The world's largest asset manager reached a new milestone during 2017: the equivalent of $1 billion of new client cash every day.
The annual net inflow of $367.3 billion helped BlackRock Inc. pass $6 trillion in assets for the first time, up more than $1 trillion from the end of 2016. The record haul during 2017 amounted to more than $698,000 a minute.
Most of BlackRock's new money, or 67%, went to its iShares exchange-traded fund business as investors continue to embrace lower-cost products tied to indexes. The iShares unit finished 2017 with more assets than BlackRock's actively managed products for the first time.
The pace of new investor cash into BlackRock puts it in the same league as rival Vanguard Group, which attracted a net $369.3 billion in new money last year. The two managers now oversee a combined $11.2 trillion, higher than the gross domestic product of China in 2016.
"They're neck and neck," said Kyle Sanders, an analyst at Edward Jones, of BlackRock and Vanguard, which ended 2017 with $4.9 trillion in assets. "It's those two and then it's everyone else fighting for scraps."
Both firms are benefiting from a confluence of factors working in their favor: a stock market boom, recent regulatory changes and a growing investor preference for cheaper ETFs, which are funds for all types of investors that trade on exchanges.
"It's hard for me to see active flows being as strong as what we predict for ETF flows" in the next two years, BlackRock Chief Executive Laurence Fink said in an interview. He cited ongoing regulatory changes in the U.S. and Europe that have led to broader adoption of the funds.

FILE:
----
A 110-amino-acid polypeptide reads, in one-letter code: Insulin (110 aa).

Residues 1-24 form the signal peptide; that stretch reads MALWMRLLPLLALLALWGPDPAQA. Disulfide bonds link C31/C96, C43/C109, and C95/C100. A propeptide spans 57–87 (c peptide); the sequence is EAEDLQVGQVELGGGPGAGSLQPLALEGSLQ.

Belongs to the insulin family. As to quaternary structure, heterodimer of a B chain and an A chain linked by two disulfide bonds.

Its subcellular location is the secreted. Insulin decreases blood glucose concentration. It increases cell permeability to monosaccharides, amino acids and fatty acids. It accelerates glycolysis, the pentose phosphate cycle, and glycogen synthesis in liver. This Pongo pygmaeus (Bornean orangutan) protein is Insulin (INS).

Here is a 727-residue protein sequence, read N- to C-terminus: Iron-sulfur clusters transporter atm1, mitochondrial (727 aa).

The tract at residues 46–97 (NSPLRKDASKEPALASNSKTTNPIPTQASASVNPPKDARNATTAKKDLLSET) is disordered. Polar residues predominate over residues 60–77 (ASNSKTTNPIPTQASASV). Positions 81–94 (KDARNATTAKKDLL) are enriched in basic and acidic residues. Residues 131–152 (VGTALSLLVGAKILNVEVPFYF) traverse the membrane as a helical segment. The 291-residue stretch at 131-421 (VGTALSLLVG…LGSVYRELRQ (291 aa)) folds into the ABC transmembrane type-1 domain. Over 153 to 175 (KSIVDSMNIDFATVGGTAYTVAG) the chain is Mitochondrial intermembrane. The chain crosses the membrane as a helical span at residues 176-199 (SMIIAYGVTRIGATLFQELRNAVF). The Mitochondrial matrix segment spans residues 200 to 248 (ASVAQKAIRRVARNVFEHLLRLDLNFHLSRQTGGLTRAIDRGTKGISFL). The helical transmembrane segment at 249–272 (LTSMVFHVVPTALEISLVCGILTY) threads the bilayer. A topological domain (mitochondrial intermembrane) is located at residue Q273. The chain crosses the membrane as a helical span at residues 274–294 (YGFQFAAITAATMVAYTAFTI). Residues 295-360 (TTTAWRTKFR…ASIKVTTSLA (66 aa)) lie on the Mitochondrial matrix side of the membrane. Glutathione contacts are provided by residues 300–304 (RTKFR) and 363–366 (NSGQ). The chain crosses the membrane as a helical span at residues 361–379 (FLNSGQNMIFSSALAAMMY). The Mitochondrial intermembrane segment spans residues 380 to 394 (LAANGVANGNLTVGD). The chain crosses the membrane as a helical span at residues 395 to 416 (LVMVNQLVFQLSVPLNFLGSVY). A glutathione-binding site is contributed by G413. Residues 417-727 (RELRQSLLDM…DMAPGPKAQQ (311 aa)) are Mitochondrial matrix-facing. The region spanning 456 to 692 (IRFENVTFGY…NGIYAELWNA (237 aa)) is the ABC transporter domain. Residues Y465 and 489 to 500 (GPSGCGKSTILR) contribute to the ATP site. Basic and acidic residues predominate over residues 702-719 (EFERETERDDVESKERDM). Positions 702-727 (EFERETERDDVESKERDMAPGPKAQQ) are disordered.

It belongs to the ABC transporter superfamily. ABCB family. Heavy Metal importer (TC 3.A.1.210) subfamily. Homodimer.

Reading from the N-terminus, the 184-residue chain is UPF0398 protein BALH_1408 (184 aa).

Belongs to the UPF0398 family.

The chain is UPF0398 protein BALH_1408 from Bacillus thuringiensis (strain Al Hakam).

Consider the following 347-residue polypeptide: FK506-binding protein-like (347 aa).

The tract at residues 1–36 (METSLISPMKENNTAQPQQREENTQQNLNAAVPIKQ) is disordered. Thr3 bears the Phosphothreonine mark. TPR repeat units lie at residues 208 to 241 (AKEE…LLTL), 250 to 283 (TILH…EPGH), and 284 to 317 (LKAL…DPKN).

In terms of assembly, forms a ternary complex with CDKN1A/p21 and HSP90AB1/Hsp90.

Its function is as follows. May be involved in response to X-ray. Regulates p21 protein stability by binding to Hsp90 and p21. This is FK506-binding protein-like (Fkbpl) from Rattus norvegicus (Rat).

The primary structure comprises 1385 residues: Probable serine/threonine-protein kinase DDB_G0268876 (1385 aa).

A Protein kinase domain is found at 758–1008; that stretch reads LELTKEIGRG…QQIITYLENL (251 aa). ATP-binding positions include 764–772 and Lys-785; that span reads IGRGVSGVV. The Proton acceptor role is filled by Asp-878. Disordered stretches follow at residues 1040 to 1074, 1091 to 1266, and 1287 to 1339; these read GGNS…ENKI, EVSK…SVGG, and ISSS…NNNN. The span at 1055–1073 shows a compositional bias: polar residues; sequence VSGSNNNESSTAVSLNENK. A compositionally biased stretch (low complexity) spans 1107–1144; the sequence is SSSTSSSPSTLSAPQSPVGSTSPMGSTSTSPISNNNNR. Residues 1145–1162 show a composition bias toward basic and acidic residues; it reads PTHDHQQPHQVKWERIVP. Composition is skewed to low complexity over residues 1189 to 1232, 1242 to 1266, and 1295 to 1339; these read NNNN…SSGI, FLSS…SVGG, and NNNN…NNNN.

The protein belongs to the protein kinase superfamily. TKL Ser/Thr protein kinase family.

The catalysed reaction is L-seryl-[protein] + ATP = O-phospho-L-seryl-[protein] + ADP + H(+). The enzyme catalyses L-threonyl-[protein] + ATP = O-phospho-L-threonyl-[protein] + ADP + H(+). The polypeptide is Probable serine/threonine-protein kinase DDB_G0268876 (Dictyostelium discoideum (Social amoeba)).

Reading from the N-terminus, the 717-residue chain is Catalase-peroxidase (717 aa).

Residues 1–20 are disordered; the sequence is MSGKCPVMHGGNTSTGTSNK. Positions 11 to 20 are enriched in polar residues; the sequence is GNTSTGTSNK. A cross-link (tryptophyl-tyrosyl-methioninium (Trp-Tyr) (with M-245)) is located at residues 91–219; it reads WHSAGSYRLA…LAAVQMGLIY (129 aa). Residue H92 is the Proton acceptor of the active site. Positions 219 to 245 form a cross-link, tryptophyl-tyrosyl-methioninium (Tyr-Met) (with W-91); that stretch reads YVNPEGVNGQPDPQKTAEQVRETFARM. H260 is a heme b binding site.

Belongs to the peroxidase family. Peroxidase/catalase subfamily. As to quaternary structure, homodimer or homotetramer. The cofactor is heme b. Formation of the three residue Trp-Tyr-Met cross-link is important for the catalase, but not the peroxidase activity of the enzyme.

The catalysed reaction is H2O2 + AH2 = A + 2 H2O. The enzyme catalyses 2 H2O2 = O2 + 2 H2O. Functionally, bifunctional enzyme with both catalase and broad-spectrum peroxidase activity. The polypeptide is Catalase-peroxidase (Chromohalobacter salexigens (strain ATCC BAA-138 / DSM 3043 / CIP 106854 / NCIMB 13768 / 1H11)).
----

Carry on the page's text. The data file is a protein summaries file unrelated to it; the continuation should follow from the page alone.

BlackRock reported $2.3 billion in profits during the fourth quarter of 2017, or $14.07 a share, compared with $851 million, or $5.13 a share a year ago. Earnings on an adjusted basis were $1.02 billion, or $6.24 a share, up 20% from $852 million, or $5.14 a share for the same period a year prior.
Analysts polled by Thomson Reuters were expecting adjusted earnings of $6.02 per share.
Revenue at BlackRock rose to $3.47 billion, an increase of 20% from $2.89 billion a year ago. Analysts were expecting $3.32 billion in total revenue.
ETFs account for a growing proportion of BlackRock's fees as well as assets. iShares brought in 39% of BlackRock's base fees at the end of 2017, up from 36% a year earlier.
BlackRock has boosted its ETF flows with fee cuts on some funds, particularly those that offer exposure to broad swaths of the stock and bond markets. It has also increasingly used its Aladdin technology to connect more closely with wealth advisers and created model portfolios of its funds to sell.
Talks about the firm's long-term strategy at a recent two-day board meeting focused on the use of technology in both investing and providing services to Wall Street, Mr. Fink said. Technology and risk management revenue at the firm rose 14% during the year to $677 million.
While BlackRock's ETF unit has attracted the majority of its new assets, there are signs the firm's efforts to improve the performance of its actively managed stock funds are paying off. BlackRock unveiled a plan early last year to rely more heavily on quantitative than traditional strategies in those products and made sweeping fee, research and portfolio management changes.
The firm said 30% of assets in so-called fundamental equity products underperformed their benchmark or peer medium over one year, compared with 52% a year ago. For so-called systematic equity products, its name for quantitatively managed stock funds, 17% of assets underperformed compared with 57% a year ago.
Mr. Fink told analysts he expects the active equity business to attract net new money in 2018.
Allison Prang contributed to this article.
Write to Sarah Krouse at email@example.com
(END) Dow Jones Newswires
January 12, 2018 13:49 ET (18:49 GMT)